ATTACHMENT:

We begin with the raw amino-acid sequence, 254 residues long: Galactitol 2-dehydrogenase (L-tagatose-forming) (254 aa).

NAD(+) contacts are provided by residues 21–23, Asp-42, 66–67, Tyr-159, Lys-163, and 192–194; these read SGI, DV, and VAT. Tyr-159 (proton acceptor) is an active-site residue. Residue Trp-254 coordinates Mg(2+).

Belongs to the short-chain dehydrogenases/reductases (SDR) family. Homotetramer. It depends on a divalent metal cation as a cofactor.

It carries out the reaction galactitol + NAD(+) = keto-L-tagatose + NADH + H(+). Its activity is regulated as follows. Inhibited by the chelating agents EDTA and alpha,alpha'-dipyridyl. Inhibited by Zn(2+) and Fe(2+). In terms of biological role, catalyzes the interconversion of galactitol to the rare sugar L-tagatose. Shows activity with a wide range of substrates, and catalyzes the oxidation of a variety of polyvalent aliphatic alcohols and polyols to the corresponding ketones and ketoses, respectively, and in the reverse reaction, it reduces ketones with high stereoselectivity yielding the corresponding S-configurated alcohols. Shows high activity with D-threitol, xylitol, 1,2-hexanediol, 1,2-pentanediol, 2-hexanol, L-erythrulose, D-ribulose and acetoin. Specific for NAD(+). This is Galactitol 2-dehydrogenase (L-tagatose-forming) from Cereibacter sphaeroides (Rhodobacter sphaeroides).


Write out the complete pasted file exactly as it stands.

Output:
We begin with the raw amino-acid sequence, 254 residues long: Galactitol 2-dehydrogenase (L-tagatose-forming) (254 aa).

NAD(+) contacts are provided by residues 21–23, Asp-42, 66–67, Tyr-159, Lys-163, and 192–194; these read SGI, DV, and VAT. Tyr-159 (proton acceptor) is an active-site residue. Residue Trp-254 coordinates Mg(2+).

Belongs to the short-chain dehydrogenases/reductases (SDR) family. Homotetramer. It depends on a divalent metal cation as a cofactor.

It carries out the reaction galactitol + NAD(+) = keto-L-tagatose + NADH + H(+). Its activity is regulated as follows. Inhibited by the chelating agents EDTA and alpha,alpha'-dipyridyl. Inhibited by Zn(2+) and Fe(2+). In terms of biological role, catalyzes the interconversion of galactitol to the rare sugar L-tagatose. Shows activity with a wide range of substrates, and catalyzes the oxidation of a variety of polyvalent aliphatic alcohols and polyols to the corresponding ketones and ketoses, respectively, and in the reverse reaction, it reduces ketones with high stereoselectivity yielding the corresponding S-configurated alcohols. Shows high activity with D-threitol, xylitol, 1,2-hexanediol, 1,2-pentanediol, 2-hexanol, L-erythrulose, D-ribulose and acetoin. Specific for NAD(+). This is Galactitol 2-dehydrogenase (L-tagatose-forming) from Cereibacter sphaeroides (Rhodobacter sphaeroides).